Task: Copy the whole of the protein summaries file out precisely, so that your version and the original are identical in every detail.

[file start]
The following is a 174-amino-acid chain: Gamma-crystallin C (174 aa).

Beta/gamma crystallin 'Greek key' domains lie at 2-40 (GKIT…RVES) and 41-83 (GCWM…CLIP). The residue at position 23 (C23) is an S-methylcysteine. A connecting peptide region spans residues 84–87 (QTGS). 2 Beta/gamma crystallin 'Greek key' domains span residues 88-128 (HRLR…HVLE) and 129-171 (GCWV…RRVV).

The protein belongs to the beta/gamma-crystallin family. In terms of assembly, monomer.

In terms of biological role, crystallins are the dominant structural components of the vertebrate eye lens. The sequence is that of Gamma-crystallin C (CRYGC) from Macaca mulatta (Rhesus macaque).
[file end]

The following is a 174-amino-acid chain: Gamma-crystallin C (174 aa).

Beta/gamma crystallin 'Greek key' domains lie at 2-40 (GKIT…RVES) and 41-83 (GCWM…CLIP). The residue at position 23 (C23) is an S-methylcysteine. A connecting peptide region spans residues 84–87 (QTGS). 2 Beta/gamma crystallin 'Greek key' domains span residues 88-128 (HRLR…HVLE) and 129-171 (GCWV…RRVV).

The protein belongs to the beta/gamma-crystallin family. In terms of assembly, monomer.

In terms of biological role, crystallins are the dominant structural components of the vertebrate eye lens. The sequence is that of Gamma-crystallin C (CRYGC) from Macaca mulatta (Rhesus macaque).